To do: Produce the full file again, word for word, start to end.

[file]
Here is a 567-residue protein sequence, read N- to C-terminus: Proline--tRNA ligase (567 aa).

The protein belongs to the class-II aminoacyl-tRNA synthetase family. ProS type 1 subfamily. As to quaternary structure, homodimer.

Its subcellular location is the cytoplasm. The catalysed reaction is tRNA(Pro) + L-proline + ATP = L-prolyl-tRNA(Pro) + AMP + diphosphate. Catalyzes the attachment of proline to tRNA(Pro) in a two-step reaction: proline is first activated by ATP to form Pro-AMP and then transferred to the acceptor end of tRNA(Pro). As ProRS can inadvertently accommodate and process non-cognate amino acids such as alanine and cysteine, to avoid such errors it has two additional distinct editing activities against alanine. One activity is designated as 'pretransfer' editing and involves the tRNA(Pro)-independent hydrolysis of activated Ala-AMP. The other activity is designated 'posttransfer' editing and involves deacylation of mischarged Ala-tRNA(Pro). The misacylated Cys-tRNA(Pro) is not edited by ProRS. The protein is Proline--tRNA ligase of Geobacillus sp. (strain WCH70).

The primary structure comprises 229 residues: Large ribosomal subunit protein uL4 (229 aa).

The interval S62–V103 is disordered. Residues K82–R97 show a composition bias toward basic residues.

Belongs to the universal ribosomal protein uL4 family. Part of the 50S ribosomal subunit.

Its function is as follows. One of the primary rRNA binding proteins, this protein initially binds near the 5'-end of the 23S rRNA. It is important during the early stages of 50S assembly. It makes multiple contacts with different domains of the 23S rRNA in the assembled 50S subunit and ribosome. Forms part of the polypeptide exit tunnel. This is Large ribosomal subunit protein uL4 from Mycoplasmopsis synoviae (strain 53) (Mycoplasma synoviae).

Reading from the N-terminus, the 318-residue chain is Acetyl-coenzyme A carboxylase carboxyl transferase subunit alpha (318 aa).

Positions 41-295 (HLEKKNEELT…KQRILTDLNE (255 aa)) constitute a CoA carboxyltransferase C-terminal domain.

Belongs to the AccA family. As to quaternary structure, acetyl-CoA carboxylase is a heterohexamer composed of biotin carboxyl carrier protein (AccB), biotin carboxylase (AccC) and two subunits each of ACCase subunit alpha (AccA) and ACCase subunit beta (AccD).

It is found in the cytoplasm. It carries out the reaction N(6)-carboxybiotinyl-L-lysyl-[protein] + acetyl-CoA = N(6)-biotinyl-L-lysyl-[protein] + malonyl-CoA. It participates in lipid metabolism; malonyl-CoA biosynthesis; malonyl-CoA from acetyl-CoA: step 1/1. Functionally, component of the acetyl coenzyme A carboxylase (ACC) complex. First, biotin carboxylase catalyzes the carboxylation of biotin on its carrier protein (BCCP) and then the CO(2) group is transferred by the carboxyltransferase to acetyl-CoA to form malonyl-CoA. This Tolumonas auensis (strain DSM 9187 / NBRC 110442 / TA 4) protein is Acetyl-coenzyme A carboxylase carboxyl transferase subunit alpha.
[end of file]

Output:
Here is a 567-residue protein sequence, read N- to C-terminus: Proline--tRNA ligase (567 aa).

The protein belongs to the class-II aminoacyl-tRNA synthetase family. ProS type 1 subfamily. As to quaternary structure, homodimer.

Its subcellular location is the cytoplasm. The catalysed reaction is tRNA(Pro) + L-proline + ATP = L-prolyl-tRNA(Pro) + AMP + diphosphate. Catalyzes the attachment of proline to tRNA(Pro) in a two-step reaction: proline is first activated by ATP to form Pro-AMP and then transferred to the acceptor end of tRNA(Pro). As ProRS can inadvertently accommodate and process non-cognate amino acids such as alanine and cysteine, to avoid such errors it has two additional distinct editing activities against alanine. One activity is designated as 'pretransfer' editing and involves the tRNA(Pro)-independent hydrolysis of activated Ala-AMP. The other activity is designated 'posttransfer' editing and involves deacylation of mischarged Ala-tRNA(Pro). The misacylated Cys-tRNA(Pro) is not edited by ProRS. The protein is Proline--tRNA ligase of Geobacillus sp. (strain WCH70).

The primary structure comprises 229 residues: Large ribosomal subunit protein uL4 (229 aa).

The interval S62–V103 is disordered. Residues K82–R97 show a composition bias toward basic residues.

Belongs to the universal ribosomal protein uL4 family. Part of the 50S ribosomal subunit.

Its function is as follows. One of the primary rRNA binding proteins, this protein initially binds near the 5'-end of the 23S rRNA. It is important during the early stages of 50S assembly. It makes multiple contacts with different domains of the 23S rRNA in the assembled 50S subunit and ribosome. Forms part of the polypeptide exit tunnel. This is Large ribosomal subunit protein uL4 from Mycoplasmopsis synoviae (strain 53) (Mycoplasma synoviae).

Reading from the N-terminus, the 318-residue chain is Acetyl-coenzyme A carboxylase carboxyl transferase subunit alpha (318 aa).

Positions 41-295 (HLEKKNEELT…KQRILTDLNE (255 aa)) constitute a CoA carboxyltransferase C-terminal domain.

Belongs to the AccA family. As to quaternary structure, acetyl-CoA carboxylase is a heterohexamer composed of biotin carboxyl carrier protein (AccB), biotin carboxylase (AccC) and two subunits each of ACCase subunit alpha (AccA) and ACCase subunit beta (AccD).

It is found in the cytoplasm. It carries out the reaction N(6)-carboxybiotinyl-L-lysyl-[protein] + acetyl-CoA = N(6)-biotinyl-L-lysyl-[protein] + malonyl-CoA. It participates in lipid metabolism; malonyl-CoA biosynthesis; malonyl-CoA from acetyl-CoA: step 1/1. Functionally, component of the acetyl coenzyme A carboxylase (ACC) complex. First, biotin carboxylase catalyzes the carboxylation of biotin on its carrier protein (BCCP) and then the CO(2) group is transferred by the carboxyltransferase to acetyl-CoA to form malonyl-CoA. This Tolumonas auensis (strain DSM 9187 / NBRC 110442 / TA 4) protein is Acetyl-coenzyme A carboxylase carboxyl transferase subunit alpha.